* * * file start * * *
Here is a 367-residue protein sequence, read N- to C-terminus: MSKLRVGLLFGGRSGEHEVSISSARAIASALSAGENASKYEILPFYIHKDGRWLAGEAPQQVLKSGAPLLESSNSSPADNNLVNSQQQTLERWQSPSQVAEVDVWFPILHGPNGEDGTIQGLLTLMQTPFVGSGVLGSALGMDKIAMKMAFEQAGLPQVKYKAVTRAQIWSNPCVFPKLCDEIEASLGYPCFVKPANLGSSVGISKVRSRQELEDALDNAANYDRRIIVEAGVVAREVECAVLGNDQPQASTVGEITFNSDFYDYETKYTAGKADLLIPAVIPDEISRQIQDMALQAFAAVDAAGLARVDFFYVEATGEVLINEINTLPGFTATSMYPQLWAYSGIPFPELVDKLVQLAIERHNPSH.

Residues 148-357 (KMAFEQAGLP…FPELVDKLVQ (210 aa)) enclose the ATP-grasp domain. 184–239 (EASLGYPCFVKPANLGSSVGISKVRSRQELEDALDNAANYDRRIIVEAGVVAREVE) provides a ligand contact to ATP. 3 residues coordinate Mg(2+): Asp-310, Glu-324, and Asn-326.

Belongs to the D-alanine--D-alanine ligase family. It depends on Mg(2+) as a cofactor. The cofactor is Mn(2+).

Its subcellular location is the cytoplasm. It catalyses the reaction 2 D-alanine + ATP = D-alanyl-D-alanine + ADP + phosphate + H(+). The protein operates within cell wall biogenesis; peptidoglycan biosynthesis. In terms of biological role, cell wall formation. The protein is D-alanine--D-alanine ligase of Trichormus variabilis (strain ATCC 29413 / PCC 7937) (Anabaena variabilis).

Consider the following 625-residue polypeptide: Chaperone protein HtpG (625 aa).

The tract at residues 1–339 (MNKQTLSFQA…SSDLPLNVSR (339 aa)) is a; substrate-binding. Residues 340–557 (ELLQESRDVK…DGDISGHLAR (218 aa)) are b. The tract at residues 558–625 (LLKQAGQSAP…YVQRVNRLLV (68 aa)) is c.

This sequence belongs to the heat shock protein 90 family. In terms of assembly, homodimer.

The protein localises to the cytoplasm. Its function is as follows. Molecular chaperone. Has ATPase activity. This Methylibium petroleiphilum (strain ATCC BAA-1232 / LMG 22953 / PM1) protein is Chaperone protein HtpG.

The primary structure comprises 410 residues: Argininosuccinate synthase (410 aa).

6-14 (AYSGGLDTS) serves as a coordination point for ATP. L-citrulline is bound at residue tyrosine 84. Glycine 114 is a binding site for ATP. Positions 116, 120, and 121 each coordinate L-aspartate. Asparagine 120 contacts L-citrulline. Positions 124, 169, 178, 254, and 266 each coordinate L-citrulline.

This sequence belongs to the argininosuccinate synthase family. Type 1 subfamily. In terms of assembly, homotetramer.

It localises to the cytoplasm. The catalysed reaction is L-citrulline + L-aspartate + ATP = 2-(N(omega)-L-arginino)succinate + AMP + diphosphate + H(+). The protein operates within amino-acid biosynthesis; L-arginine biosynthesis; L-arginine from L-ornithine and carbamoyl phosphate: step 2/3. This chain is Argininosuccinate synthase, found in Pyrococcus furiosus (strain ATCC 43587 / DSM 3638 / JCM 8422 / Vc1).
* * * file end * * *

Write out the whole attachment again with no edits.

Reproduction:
Here is a 367-residue protein sequence, read N- to C-terminus: MSKLRVGLLFGGRSGEHEVSISSARAIASALSAGENASKYEILPFYIHKDGRWLAGEAPQQVLKSGAPLLESSNSSPADNNLVNSQQQTLERWQSPSQVAEVDVWFPILHGPNGEDGTIQGLLTLMQTPFVGSGVLGSALGMDKIAMKMAFEQAGLPQVKYKAVTRAQIWSNPCVFPKLCDEIEASLGYPCFVKPANLGSSVGISKVRSRQELEDALDNAANYDRRIIVEAGVVAREVECAVLGNDQPQASTVGEITFNSDFYDYETKYTAGKADLLIPAVIPDEISRQIQDMALQAFAAVDAAGLARVDFFYVEATGEVLINEINTLPGFTATSMYPQLWAYSGIPFPELVDKLVQLAIERHNPSH.

Residues 148-357 (KMAFEQAGLP…FPELVDKLVQ (210 aa)) enclose the ATP-grasp domain. 184–239 (EASLGYPCFVKPANLGSSVGISKVRSRQELEDALDNAANYDRRIIVEAGVVAREVE) provides a ligand contact to ATP. 3 residues coordinate Mg(2+): Asp-310, Glu-324, and Asn-326.

Belongs to the D-alanine--D-alanine ligase family. It depends on Mg(2+) as a cofactor. The cofactor is Mn(2+).

Its subcellular location is the cytoplasm. It catalyses the reaction 2 D-alanine + ATP = D-alanyl-D-alanine + ADP + phosphate + H(+). The protein operates within cell wall biogenesis; peptidoglycan biosynthesis. In terms of biological role, cell wall formation. The protein is D-alanine--D-alanine ligase of Trichormus variabilis (strain ATCC 29413 / PCC 7937) (Anabaena variabilis).

Consider the following 625-residue polypeptide: Chaperone protein HtpG (625 aa).

The tract at residues 1–339 (MNKQTLSFQA…SSDLPLNVSR (339 aa)) is a; substrate-binding. Residues 340–557 (ELLQESRDVK…DGDISGHLAR (218 aa)) are b. The tract at residues 558–625 (LLKQAGQSAP…YVQRVNRLLV (68 aa)) is c.

This sequence belongs to the heat shock protein 90 family. In terms of assembly, homodimer.

The protein localises to the cytoplasm. Its function is as follows. Molecular chaperone. Has ATPase activity. This Methylibium petroleiphilum (strain ATCC BAA-1232 / LMG 22953 / PM1) protein is Chaperone protein HtpG.

The primary structure comprises 410 residues: Argininosuccinate synthase (410 aa).

6-14 (AYSGGLDTS) serves as a coordination point for ATP. L-citrulline is bound at residue tyrosine 84. Glycine 114 is a binding site for ATP. Positions 116, 120, and 121 each coordinate L-aspartate. Asparagine 120 contacts L-citrulline. Positions 124, 169, 178, 254, and 266 each coordinate L-citrulline.

This sequence belongs to the argininosuccinate synthase family. Type 1 subfamily. In terms of assembly, homotetramer.

It localises to the cytoplasm. The catalysed reaction is L-citrulline + L-aspartate + ATP = 2-(N(omega)-L-arginino)succinate + AMP + diphosphate + H(+). The protein operates within amino-acid biosynthesis; L-arginine biosynthesis; L-arginine from L-ornithine and carbamoyl phosphate: step 2/3. This chain is Argininosuccinate synthase, found in Pyrococcus furiosus (strain ATCC 43587 / DSM 3638 / JCM 8422 / Vc1).